A flash Eurobarometer shows that EU citizens of all ages don’t consider older people to be burden and feel that people who care for dependent relatives don’t get enough support.

A flash Eurobarometer presented yesterday by the European Commission brings a clear picture of EU citizens’s perceptions about the relations between young and older people, who should pay for the increasing costs of pensions and long term care, the contribution of older people to society, who should provide care to the elderly and the role of public authorities promoting better solidarity and cooperation between generations.

“The results of this flash Eurobarometer are striking and show that there are a lot of misperceptions about the needs and aspirations of people of different age groups. The young and the old do care for each other’s well being even if they do not easily agree on what is best for society. This is why we welcome the commitment of the Spanish and Belgian future Presidencies and the European Commission to provide opportunities to discuss how we should reform the way our society is organised to ensure a better future for all”, said Anne-Sophie Parent, Director of AGE-the European Older People’s Platform.

“Family remains the main source of intergenerational solidarity. Families must therefore receive support from national solidarity if they are to fulfill their role. In particular, family policies providing for resources, time and services should be implemented in EU Member States. It is striking that almost two thirds of EU citizens believe that people with a responsibility of care for older family members at home do not receive sufficient support from social services” added Yves Rolland-Gosselin, President of COFACE. “We are pleased that the European Commission will propose that the European Alliance for Families puts a greater focus on exchange of good practices and mutual learning around the issue of family carers.”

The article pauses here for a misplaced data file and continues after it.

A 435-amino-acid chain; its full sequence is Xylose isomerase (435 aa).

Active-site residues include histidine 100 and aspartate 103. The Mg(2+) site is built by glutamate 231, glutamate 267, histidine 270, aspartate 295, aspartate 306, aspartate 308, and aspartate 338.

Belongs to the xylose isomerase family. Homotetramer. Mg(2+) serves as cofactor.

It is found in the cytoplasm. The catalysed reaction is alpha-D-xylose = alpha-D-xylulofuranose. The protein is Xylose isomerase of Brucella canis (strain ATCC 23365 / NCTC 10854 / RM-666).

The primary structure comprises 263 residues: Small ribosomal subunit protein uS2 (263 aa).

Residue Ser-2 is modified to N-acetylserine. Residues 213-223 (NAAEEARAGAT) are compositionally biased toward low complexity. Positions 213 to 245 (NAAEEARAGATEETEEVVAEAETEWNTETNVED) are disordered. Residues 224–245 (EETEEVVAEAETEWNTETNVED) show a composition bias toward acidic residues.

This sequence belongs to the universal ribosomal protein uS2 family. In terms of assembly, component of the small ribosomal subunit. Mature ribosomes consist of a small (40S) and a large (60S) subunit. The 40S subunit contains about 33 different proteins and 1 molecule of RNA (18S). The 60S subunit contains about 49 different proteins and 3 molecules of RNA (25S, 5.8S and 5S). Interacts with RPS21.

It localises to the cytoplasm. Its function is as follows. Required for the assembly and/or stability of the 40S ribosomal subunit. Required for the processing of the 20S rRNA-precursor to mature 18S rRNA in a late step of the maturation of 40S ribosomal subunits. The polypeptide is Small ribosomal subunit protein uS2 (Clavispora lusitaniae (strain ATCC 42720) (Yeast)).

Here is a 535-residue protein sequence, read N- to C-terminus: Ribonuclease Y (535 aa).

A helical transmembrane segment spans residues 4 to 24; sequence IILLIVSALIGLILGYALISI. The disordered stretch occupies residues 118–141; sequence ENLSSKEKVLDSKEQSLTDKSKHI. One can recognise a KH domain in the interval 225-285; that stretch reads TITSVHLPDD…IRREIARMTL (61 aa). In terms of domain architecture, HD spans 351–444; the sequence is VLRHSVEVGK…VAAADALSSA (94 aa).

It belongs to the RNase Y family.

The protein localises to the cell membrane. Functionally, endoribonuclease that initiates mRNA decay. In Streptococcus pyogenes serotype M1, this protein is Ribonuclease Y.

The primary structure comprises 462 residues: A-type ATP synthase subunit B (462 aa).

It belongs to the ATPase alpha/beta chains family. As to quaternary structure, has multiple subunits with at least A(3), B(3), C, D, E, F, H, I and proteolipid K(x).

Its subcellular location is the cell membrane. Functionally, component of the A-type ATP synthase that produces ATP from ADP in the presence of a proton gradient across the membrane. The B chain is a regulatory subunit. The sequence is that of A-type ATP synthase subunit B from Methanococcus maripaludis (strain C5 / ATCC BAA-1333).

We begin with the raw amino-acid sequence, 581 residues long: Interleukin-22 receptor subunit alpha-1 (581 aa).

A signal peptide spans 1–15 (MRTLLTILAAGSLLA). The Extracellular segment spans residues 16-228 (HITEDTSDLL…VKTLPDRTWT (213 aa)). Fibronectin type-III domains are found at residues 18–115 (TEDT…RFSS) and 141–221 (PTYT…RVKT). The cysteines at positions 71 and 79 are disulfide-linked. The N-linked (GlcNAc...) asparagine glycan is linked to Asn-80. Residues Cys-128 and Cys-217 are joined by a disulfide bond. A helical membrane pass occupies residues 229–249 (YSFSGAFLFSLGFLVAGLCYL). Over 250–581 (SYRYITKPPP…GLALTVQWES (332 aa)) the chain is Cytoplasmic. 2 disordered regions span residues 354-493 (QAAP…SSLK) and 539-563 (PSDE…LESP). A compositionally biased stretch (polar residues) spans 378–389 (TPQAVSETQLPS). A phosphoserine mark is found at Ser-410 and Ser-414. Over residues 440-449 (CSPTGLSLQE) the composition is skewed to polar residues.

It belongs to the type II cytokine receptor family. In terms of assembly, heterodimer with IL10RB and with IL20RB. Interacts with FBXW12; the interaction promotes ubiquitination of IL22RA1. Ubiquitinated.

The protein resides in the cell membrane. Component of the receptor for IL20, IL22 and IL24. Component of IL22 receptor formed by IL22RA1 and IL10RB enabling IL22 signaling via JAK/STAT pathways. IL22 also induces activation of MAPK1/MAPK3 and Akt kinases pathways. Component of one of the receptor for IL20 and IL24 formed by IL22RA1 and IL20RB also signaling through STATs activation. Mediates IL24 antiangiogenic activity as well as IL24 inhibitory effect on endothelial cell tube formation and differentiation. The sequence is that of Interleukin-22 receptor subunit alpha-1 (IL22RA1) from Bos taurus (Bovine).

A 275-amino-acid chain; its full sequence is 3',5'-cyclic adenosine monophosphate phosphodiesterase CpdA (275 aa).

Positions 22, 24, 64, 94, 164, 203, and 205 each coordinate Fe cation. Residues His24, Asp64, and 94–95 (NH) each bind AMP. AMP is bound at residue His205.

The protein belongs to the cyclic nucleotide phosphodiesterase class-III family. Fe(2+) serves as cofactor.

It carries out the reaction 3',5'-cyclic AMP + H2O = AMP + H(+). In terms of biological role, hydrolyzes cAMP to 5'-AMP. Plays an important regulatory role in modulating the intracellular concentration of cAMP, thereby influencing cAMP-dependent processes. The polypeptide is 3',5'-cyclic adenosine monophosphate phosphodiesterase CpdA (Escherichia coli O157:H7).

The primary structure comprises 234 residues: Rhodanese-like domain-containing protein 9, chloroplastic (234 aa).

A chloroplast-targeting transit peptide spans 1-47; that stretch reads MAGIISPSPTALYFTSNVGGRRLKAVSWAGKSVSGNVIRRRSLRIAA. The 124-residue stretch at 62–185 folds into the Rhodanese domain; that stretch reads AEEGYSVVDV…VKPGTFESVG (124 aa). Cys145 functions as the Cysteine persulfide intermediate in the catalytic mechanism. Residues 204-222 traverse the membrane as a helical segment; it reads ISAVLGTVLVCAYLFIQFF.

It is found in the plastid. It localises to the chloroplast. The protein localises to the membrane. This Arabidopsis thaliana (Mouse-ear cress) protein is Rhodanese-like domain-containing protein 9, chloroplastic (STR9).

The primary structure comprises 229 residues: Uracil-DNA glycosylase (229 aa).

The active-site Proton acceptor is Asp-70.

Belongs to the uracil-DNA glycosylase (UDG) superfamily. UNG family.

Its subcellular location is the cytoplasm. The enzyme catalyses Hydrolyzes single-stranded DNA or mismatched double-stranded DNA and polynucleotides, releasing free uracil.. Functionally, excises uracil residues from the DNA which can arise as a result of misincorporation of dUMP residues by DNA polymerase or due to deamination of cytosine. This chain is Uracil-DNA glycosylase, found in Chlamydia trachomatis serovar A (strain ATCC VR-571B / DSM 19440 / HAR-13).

“The diversity of European societies must also be mirrored in solidarity between generations, stated the European Women’s Lobby, “and we invite the Member States to mainstream intergenerational solidarity into integration-migration policies, with particular attention to the role of migrant women. This is one means of ensuring that the voices of those excluded from traditional structures are heard as pointed out by MEP Jan Cremers when calling for a revitalized European Social Agenda.”

“It is important that an equal distribution of wealth and opportunities is preserved for all generations, affirmed Tine Radinja, President of the European Youth Forum, young people in Europe face an increasing burden when trying to reconcile their work and family life, working many times under short-term contracts and facing precarious working conditions, while ensuring support of older people in their families.  A fair re-distribution of wealth and responsibilities between generations is needed and therefore an intergenerational debate on the sustainability of pension systems in Europe is crucial.”

All organisations welcomed the announcement made by the European Commission to launch a wide consultation on the proposal to have 2012 declared European year of Active Ageing and Intergenerational Solidarity.